The cords of different colors that are made of rubber, to put on memory wire, can be used as earring backings. You simply cut a pair of small pieces, and you have instant backings! The whole in the tubing is just the right size for the size of earring wires.
When you need to pick up those tiny beads and just can't seem to get a hold of them. I found that using tape, either regular or double-sided, and wrap it around your pointer finger of the opposite hand you're holding the needle, eyepins, etc, it makes it so much easier to do. The tape not only picks it up but holds it still so you can thread it.
When threading needles, instead of bringing the thread to the needle, hold the very tip of the thread between thumb and forefinger and lower the eye of the needle onto the thread. I find this technique much less frustrating.
The Bead Buddies® with the plastic grips--I found that the slick plastic was hard to hold onto even with the little bumps on them. So I used a nail file and filed off the bumps and glued on VELCRO®, cut to size.
I use cake pans (9x13 or 8x8) to put my beads in while I'm beading. I line them with felt or tea towels to keep the beads from rolling around. You can scrunch up the towel into sections to keep bead groups separate.
When doing mass production of earrings (i.e., 24 pairs for a cheerleading squad), I put all the beads on each headpin and line then up "assembly line" style. I place a rubber earnut to hold the beads in place until I go back to form the loop and attach it to the earwire. There is no reason you couldn't do this for any pair you're making; doesn't have to be for a large number. I find them easier to use than beadclips.
When threading a small needle for beading seed beads, the one thing that I find works is to take a small drop of clear fingernail polish and dab it on the end of the thread. Then take your forefinger and thumb removing the excess polish and making a fine point tip on the thread.
I keep a chunk of regular wax around not just for keeping my thread from fraying, but heat it up just right, thread the wax like a bead, and it's a great bead-stopper! Just make sure it's cooled off enough not to melt to your needle!
I made an inexpensive bail using a 3" eyepin. I uncurled and straightened the end, measured the length and folded the wire in half using my round-nosed pliers. At this point I added a jumpring to the bend. Holding the assembly by the jumpring I measured up about 1/3" from the jumpring and used the round-nosed pliers to bend the two wires forward 45 degrees. Then I bent both wires into a large curve backwards with the round-nosed pliers until the wires met the jumpring. I draped the wires over my necklace after I spread the wires apart in a "V" so that each wire lay on either side of my center bead on the necklace. I grasped the necklace at the center bead and used my flat-nosed pliers to wrap one of the wires around the bail above the jumpring in a downward wrap. This traps the second wire. I then wrapped the second wire in a upward motion over the previous wrap. Clip both ends if needed. The bail looks good from front and back.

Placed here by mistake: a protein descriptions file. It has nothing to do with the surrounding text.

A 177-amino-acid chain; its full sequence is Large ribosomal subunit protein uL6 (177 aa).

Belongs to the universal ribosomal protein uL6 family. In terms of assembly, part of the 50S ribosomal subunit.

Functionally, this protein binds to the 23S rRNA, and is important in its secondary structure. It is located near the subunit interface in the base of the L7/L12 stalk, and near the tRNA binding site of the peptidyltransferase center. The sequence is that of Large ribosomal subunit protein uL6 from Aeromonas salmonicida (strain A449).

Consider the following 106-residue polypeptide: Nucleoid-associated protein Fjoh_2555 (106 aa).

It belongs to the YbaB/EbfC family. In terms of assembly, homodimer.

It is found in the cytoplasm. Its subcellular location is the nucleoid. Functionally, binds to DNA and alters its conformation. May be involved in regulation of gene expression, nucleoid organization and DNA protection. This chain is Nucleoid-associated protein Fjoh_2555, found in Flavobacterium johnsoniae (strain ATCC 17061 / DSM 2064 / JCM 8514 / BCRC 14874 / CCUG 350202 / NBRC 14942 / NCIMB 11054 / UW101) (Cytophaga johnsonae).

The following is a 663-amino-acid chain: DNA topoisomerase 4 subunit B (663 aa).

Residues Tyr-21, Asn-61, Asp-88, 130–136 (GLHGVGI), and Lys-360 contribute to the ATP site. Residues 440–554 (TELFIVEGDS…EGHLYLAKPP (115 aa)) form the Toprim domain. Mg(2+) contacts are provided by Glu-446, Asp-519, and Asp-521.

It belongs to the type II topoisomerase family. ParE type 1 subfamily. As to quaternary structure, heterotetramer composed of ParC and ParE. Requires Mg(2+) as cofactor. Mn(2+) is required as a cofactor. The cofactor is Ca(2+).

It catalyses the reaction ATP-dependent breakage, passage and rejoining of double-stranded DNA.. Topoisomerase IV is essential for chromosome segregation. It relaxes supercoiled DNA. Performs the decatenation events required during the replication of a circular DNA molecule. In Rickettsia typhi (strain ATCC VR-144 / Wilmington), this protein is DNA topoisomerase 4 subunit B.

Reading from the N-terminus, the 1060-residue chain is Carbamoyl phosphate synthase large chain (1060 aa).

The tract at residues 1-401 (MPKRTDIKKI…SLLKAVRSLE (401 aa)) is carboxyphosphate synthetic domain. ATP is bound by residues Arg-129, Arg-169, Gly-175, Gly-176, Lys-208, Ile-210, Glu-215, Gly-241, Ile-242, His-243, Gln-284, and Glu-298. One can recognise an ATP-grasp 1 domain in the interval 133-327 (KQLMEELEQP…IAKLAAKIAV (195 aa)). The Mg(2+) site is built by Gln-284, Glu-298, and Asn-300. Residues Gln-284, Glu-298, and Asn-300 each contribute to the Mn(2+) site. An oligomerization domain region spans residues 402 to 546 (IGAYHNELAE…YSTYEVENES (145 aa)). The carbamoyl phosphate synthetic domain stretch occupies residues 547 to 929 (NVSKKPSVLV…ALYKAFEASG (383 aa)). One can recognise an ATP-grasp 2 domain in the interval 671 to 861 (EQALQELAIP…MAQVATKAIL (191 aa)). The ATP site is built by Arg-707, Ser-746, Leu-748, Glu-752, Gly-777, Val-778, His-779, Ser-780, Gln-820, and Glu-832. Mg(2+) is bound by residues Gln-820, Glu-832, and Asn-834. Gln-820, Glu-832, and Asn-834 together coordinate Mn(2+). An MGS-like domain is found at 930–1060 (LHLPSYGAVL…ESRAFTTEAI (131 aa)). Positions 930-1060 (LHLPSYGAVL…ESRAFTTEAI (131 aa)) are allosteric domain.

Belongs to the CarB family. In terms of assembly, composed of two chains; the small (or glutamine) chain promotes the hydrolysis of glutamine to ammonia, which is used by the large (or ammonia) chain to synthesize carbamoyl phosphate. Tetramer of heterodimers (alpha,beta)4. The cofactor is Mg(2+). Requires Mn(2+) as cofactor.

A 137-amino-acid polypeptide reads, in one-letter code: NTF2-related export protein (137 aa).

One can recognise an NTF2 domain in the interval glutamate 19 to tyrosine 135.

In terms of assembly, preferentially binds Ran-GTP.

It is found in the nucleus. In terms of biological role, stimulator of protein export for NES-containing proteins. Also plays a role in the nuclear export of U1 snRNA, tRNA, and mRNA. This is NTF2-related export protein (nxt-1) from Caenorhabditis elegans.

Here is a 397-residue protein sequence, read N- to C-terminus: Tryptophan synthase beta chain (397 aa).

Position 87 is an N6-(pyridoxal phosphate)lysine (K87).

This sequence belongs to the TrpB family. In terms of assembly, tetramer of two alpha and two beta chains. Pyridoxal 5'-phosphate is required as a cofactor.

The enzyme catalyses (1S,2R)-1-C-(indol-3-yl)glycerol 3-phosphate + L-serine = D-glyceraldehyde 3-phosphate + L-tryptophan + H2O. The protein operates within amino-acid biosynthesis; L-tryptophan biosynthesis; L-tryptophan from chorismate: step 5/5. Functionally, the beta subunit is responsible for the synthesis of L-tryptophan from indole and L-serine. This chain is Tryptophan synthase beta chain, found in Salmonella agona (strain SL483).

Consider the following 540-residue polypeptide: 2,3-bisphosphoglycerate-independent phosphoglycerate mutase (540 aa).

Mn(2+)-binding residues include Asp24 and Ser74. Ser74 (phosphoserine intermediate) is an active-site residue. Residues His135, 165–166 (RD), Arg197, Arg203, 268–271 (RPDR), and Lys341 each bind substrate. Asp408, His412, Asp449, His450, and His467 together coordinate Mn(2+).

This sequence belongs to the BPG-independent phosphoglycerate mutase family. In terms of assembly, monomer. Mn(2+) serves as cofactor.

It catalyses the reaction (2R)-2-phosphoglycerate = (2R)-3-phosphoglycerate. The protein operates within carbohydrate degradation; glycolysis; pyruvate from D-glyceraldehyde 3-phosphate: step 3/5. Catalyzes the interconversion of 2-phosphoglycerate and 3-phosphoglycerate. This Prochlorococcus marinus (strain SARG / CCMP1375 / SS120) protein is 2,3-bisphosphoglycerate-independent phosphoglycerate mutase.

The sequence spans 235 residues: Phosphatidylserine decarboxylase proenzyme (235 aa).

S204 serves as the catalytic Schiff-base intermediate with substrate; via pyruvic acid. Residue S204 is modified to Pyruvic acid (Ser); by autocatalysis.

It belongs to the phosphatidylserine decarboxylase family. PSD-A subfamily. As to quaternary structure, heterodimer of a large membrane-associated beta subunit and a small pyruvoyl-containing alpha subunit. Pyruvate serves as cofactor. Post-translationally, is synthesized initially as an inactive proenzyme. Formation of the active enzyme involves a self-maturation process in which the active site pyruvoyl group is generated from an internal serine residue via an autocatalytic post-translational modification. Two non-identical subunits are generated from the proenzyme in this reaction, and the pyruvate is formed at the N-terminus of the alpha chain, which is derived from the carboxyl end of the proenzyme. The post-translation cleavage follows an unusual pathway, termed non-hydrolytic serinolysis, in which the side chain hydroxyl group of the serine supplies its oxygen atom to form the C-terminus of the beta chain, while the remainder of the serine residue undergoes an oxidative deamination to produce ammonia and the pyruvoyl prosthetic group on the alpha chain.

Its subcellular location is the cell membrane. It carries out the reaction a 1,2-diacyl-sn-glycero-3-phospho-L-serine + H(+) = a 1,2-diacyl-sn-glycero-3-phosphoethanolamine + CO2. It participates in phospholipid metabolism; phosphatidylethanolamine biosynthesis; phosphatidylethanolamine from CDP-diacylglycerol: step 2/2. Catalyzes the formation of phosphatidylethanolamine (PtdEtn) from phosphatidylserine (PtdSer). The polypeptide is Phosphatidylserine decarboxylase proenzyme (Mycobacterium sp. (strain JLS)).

If working with polyclay and you want to give an antiqued look to an item, after baked and cooled, get a glaze used for bisque. You place it aside for 10-15 minutes then wipe. Then use clear fingernail polish or a resin and cover it. Glaze collects in the creases and gives piece more dimension.
If you don't have a big eye beading needle, then just use a length of soft wire. Put your thread through one end then squeeze together, put a dab of super glue to the tip of the other end to hold the two pieces. It works perfectly for me. Thanks.
I have another suggestion for Terri, who asked the experts on Tuesday, about using a broken briolette. I had one and I glued it to a silver bead cap. Before I glued it, I used a head pin to make a wrapped loop out of the top of the cap and then glued the broken tip of the briolette into the cap. It is now beautiful, the broken edge doesn't show and I don't have to worry about stressing the repair.
If the stretch elastic breaks on your bracelet or necklace, use single or doubled strand bobbin elastic (used in sewing and "honey-combing" clothes) to replace and rejuvenate your bracelet or necklace. Finish the knot with a dab of glue.
When making a necklace using wire/coated thread, use a plastic earnut as a temporary end (as a placeholder). I found this great when seed beading--for the beginning tail and then when you put down/pick up your project again.